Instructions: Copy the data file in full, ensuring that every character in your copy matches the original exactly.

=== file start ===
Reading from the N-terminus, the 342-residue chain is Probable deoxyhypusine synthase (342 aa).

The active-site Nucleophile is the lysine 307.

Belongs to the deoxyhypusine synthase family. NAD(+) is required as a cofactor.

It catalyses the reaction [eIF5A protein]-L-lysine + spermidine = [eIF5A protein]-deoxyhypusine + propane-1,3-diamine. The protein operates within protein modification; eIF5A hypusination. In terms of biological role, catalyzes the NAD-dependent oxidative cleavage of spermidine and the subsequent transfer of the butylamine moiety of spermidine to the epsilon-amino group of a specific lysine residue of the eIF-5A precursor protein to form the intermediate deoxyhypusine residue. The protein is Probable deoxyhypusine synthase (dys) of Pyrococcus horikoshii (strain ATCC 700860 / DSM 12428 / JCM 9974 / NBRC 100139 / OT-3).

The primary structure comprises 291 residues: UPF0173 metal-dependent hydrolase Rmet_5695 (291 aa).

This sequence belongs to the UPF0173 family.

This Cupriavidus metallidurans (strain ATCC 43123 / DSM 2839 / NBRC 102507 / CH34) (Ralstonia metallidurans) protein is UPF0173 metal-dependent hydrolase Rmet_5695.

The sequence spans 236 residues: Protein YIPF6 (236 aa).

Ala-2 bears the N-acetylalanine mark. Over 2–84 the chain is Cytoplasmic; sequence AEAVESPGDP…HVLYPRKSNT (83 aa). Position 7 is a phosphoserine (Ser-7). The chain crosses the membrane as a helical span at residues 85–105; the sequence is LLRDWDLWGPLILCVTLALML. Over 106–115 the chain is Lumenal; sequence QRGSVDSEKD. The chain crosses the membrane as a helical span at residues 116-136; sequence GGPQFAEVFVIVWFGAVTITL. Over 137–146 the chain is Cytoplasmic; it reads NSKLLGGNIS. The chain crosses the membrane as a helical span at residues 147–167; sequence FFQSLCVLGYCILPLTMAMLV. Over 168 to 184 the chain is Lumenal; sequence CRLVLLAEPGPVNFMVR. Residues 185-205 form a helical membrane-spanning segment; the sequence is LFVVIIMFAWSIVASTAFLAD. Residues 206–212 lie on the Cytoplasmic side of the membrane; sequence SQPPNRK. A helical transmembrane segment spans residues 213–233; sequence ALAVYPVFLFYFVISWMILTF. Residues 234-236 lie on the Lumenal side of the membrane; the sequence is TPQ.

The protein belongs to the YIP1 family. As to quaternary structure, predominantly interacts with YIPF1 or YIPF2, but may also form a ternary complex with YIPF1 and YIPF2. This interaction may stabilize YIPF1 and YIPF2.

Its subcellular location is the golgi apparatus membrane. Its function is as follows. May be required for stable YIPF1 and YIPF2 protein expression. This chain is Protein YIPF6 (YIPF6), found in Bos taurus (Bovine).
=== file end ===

Reading from the N-terminus, the 342-residue chain is Probable deoxyhypusine synthase (342 aa).

The active-site Nucleophile is the lysine 307.

Belongs to the deoxyhypusine synthase family. NAD(+) is required as a cofactor.

It catalyses the reaction [eIF5A protein]-L-lysine + spermidine = [eIF5A protein]-deoxyhypusine + propane-1,3-diamine. The protein operates within protein modification; eIF5A hypusination. In terms of biological role, catalyzes the NAD-dependent oxidative cleavage of spermidine and the subsequent transfer of the butylamine moiety of spermidine to the epsilon-amino group of a specific lysine residue of the eIF-5A precursor protein to form the intermediate deoxyhypusine residue. The protein is Probable deoxyhypusine synthase (dys) of Pyrococcus horikoshii (strain ATCC 700860 / DSM 12428 / JCM 9974 / NBRC 100139 / OT-3).

The primary structure comprises 291 residues: UPF0173 metal-dependent hydrolase Rmet_5695 (291 aa).

This sequence belongs to the UPF0173 family.

This Cupriavidus metallidurans (strain ATCC 43123 / DSM 2839 / NBRC 102507 / CH34) (Ralstonia metallidurans) protein is UPF0173 metal-dependent hydrolase Rmet_5695.

The sequence spans 236 residues: Protein YIPF6 (236 aa).

Ala-2 bears the N-acetylalanine mark. Over 2–84 the chain is Cytoplasmic; sequence AEAVESPGDP…HVLYPRKSNT (83 aa). Position 7 is a phosphoserine (Ser-7). The chain crosses the membrane as a helical span at residues 85–105; the sequence is LLRDWDLWGPLILCVTLALML. Over 106–115 the chain is Lumenal; sequence QRGSVDSEKD. The chain crosses the membrane as a helical span at residues 116-136; sequence GGPQFAEVFVIVWFGAVTITL. Over 137–146 the chain is Cytoplasmic; it reads NSKLLGGNIS. The chain crosses the membrane as a helical span at residues 147–167; sequence FFQSLCVLGYCILPLTMAMLV. Over 168 to 184 the chain is Lumenal; sequence CRLVLLAEPGPVNFMVR. Residues 185-205 form a helical membrane-spanning segment; the sequence is LFVVIIMFAWSIVASTAFLAD. Residues 206–212 lie on the Cytoplasmic side of the membrane; sequence SQPPNRK. A helical transmembrane segment spans residues 213–233; sequence ALAVYPVFLFYFVISWMILTF. Residues 234-236 lie on the Lumenal side of the membrane; the sequence is TPQ.

The protein belongs to the YIP1 family. As to quaternary structure, predominantly interacts with YIPF1 or YIPF2, but may also form a ternary complex with YIPF1 and YIPF2. This interaction may stabilize YIPF1 and YIPF2.

Its subcellular location is the golgi apparatus membrane. Its function is as follows. May be required for stable YIPF1 and YIPF2 protein expression. This chain is Protein YIPF6 (YIPF6), found in Bos taurus (Bovine).